Trading action in stocks has been all over the map so far this year, while investor sentiment remained generally positive. The fact that there was a bunch of profit-taking after the solid recovery in February and March is neither a surprise nor unnatural for a market at a high.
The Federal Reserve continues to be more than accommodative to Wall Street with its words of comfort and its willingness to provide continued monetary stimulus past previously stated benchmarks.
Near-term, geopolitical events in Ukraine are likely the biggest risk for stocks. It’s been a slow start this earnings season with unremarkable results, but the numbers aren’t that bad. Growth is growth.
The NASDAQ Biotechnology Index has just now crossed its 200-day simple moving average, if that’s meaningful. It’s done so several times over the last five years and recovered after a period of consolidation.
Biotechnology stocks aren’t worth paying a lot of attention to in terms of portfolio strategy. These risk-capital stocks trade on their own unique set of business fundamentals. They’ve been powerhouse wealth creators for sure over the last few years. They are due for an extended break.
I think the best plays in this market are still with dividend-paying blue chips as they experience price retrenchments. These stocks continue to have a tremendous amount of favor with big investors in a slow-growth environment. Dividend income is very important when top-line growth is in the single digits.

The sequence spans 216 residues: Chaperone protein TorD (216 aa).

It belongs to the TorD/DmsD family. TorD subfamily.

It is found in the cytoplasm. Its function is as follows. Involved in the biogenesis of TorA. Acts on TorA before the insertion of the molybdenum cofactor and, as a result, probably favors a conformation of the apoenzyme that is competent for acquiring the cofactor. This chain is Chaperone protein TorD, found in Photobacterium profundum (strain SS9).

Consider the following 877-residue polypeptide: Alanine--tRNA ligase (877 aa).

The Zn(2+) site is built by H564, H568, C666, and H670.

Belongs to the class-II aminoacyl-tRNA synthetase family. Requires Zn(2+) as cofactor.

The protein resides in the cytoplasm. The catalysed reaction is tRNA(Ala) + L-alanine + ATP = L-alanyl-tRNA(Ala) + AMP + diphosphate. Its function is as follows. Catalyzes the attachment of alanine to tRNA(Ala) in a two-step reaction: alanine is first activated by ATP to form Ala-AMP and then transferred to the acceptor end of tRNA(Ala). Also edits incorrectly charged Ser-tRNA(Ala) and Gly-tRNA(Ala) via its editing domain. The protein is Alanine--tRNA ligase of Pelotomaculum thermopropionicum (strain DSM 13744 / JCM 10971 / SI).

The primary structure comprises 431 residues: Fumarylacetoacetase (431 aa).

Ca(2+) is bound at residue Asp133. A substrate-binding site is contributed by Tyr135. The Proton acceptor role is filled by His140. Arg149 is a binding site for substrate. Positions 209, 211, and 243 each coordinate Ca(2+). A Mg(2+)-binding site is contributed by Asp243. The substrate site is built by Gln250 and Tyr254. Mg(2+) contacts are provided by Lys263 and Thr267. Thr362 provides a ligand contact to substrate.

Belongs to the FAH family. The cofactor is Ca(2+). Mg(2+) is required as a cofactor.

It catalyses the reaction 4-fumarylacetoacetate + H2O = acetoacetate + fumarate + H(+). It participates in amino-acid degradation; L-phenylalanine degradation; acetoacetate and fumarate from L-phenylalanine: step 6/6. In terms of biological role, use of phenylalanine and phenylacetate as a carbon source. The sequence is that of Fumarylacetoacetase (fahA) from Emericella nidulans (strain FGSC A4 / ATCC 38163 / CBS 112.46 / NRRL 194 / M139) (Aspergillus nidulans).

For those equity investors wanting to take on positions in this market, I’m still a fan of existing winners, particularly among the brand-name stocks that have distinguished themselves with long track records of rising dividends and operational growth. Some of these companies include 3M Company (MMM), Johnson & Johnson (JNJ), Union Pacific Corporation (UNP), NIKE, Inc. (NKE), and Colgate-Palmolive Company (CL).
There is no rush to be buying a stock market at an all-time high. A lot of the growth provided by corporations over the last two quarters is about operational earnings catching up to share prices—prices that went up in anticipation.
An important benchmark company and Dow Jones Transportation Average component, J.B. Hunt Transport Services, Inc. (JBHT) reported results that met consensus on revenues, but came in slightly below on earnings due to some higher expenses. (See “Short-Term Market Softness Abounds.”)
For the 2014 first quarter, sales grew a solid nine percent to $1.4 billion and would have been higher if not for some rail service disruptions and weather-related delays affecting intermodal load growth.
Sales growth in the transportation sector is a good sign that things aren’t coming apart. Stocks may very well stay jittery and retrench this entire earnings season. If the downside continues, it’s a well-deserved correction, considering the multiyear uptrend.
Stocks may just keep the brakes on right through to the fourth quarter. Major upside seems pretty unlikely as there is no momentum with earnings.
But balance sheets remain strong and the cost of capital (for corporations) is cheap. Rising dividend announcements should be weighted to the fourth quarter.